Around the world, as many as 1.8 billion people lack access to safe water. This challenge is exacerbated by failures in the water sector, resulting in high rates of non-functioning water points. In response to this challenge, governments, NGOs, donors, and individuals are increasingly collecting data on the functionality of water points around the world. Unfortunately, there is no effective way to share this data. Costly information gathered is too often used once, by one user, and then remains inaccessible on organizational servers, in dusty reports, and in proprietary monitoring systems. Not only is this one-time use of data inefficient in a sector with scarce monitoring resources, but it dramatically limits the opportunity for those addressing water challenges to learn and improve.
By facilitating a discussion throughout the global water sector, this effort will support collaborative development of a framework for sharing water point data.This approach leverages growing use of a wide range of data collection tools, including mobile apps and other approaches. In doing so, it adds value to the data collected through such tools by bringing together these diverse data sets, and others, to establish an unprecedented understanding of water point functionality. In developing a robust standard that supports regular updates, we can develop a view into sust ainability over time, which has been nearly impossible to do at scale.
Additionally, by allowing different stakeholders’ updates to provide new information about the same water points, the frequency of updates can provide more accurate real-time information than is currently available. The scale of data will also provide the opportunity for more robust sector learnings, with most studies today limited to a relatively small sample size.Further, the data produced through this effort will also serve as a distinct but valuable compliment to existing large scale data efforts, such as the Joint Monitoring Program.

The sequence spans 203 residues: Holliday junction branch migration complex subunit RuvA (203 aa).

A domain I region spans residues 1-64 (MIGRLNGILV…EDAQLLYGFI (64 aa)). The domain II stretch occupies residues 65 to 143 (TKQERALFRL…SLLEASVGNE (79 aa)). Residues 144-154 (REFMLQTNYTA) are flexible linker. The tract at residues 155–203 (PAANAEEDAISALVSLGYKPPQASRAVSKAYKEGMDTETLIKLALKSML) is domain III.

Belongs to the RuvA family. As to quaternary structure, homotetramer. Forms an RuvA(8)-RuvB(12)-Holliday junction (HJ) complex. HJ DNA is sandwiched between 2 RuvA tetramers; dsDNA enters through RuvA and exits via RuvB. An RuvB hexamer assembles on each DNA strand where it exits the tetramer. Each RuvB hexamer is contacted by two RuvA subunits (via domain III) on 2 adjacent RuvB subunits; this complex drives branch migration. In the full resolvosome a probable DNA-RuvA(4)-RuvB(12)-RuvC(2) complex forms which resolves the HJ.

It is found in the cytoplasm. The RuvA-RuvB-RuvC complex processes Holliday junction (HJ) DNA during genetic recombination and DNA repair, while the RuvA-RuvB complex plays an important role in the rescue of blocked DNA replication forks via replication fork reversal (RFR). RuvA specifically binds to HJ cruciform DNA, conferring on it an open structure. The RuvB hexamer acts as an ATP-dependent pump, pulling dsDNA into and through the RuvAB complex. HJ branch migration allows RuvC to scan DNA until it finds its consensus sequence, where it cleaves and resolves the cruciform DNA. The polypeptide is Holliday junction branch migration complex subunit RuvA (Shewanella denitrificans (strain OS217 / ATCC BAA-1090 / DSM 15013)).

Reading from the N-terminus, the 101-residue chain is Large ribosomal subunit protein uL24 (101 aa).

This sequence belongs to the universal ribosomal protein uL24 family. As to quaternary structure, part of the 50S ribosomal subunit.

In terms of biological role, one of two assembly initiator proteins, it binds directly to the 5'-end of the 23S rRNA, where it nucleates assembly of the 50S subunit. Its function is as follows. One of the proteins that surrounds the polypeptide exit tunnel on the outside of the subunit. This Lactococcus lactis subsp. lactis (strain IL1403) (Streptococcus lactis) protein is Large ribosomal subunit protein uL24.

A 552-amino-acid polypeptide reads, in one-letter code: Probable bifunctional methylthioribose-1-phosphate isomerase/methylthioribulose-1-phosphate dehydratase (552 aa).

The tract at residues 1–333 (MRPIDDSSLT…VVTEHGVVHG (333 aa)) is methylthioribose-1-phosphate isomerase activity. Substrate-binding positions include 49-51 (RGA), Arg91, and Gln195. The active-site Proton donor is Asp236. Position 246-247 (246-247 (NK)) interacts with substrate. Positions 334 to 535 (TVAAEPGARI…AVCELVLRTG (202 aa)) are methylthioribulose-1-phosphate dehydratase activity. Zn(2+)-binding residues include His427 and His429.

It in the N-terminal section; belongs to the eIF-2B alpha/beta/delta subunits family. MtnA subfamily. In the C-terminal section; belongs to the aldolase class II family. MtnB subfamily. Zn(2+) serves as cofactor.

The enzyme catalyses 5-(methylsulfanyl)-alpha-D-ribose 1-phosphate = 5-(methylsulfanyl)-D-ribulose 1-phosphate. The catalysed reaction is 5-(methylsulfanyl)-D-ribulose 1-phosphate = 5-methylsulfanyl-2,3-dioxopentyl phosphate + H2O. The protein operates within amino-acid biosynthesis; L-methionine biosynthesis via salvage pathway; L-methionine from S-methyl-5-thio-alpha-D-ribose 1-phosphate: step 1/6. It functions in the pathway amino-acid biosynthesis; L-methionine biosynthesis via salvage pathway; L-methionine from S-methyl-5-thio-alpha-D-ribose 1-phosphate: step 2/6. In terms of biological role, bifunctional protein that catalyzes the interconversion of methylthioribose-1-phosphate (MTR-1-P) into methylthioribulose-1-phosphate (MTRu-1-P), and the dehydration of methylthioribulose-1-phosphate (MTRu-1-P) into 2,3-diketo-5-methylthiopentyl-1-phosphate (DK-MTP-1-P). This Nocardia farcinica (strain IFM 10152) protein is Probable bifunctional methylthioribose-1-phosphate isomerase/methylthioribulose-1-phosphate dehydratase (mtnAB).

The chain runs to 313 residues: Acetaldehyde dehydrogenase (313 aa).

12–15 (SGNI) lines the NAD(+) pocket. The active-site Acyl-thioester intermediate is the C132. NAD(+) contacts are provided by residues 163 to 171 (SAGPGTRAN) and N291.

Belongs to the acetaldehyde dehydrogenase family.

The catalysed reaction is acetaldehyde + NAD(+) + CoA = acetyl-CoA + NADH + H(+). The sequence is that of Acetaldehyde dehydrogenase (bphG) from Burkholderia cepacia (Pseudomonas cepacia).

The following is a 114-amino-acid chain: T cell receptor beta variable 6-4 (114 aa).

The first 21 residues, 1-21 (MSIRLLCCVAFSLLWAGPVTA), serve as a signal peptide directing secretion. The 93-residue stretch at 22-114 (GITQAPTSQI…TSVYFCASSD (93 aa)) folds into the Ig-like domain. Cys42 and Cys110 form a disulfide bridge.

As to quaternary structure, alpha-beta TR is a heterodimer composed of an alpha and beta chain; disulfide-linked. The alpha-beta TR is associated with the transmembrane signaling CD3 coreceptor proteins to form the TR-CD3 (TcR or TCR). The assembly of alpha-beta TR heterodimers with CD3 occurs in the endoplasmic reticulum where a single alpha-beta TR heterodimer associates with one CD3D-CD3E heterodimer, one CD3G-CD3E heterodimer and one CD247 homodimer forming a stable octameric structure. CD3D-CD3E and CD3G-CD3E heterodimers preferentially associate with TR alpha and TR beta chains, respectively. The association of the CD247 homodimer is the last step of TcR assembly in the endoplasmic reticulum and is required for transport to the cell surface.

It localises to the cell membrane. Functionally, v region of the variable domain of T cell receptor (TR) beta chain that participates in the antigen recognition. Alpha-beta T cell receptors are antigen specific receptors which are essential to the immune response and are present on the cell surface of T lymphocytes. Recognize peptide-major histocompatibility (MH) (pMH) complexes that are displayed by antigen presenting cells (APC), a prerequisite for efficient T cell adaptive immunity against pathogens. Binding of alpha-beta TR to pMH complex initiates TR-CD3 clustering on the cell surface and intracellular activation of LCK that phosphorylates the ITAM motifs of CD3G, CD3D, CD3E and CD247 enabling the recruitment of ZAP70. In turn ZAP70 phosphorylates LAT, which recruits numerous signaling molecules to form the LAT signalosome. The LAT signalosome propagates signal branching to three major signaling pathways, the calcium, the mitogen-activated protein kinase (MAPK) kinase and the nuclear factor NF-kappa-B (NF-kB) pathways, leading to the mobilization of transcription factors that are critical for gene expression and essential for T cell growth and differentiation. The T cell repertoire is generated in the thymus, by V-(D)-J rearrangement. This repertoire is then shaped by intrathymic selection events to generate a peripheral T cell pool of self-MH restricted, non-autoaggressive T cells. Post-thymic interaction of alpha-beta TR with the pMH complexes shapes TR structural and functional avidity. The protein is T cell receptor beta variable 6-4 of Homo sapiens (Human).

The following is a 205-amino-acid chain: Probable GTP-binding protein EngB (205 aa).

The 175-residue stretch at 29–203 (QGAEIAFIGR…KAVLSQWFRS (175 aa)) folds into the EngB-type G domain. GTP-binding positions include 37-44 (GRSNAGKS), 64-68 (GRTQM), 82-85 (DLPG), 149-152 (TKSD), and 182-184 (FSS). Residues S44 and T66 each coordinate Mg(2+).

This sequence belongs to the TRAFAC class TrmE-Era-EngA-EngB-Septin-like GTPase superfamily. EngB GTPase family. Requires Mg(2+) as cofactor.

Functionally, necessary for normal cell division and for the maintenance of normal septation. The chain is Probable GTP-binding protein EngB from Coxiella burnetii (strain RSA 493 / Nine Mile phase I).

This project has the potential to improve water services for millions of people as a direct result of better information available to service providers,researchers, NGOs, and others.When governments can determine the optimal way to deliver water services, NGOs can determine how best to be helpful, and donors have the in formation needed to direct funds for the highest impact, information can transform lives.
Through this pilot, nearly quarter a million water points across Africa have been aggregated and standardized. Data sources to date have included both government data and NGO data. Moving forward, we will leverage the learnings from this pilot to engage the sector in developing a collaboratively developed data exchange standard.
We are looking forward to working together on this, and welcome any questions, suggestions, or input you may have! Please contact Brian Banks with any feedback. Global Water Challenge welcomes input on how WASH DataPoint can better serve your needs.
|Total Water Points||245,553|
|Total Countries with Data||9|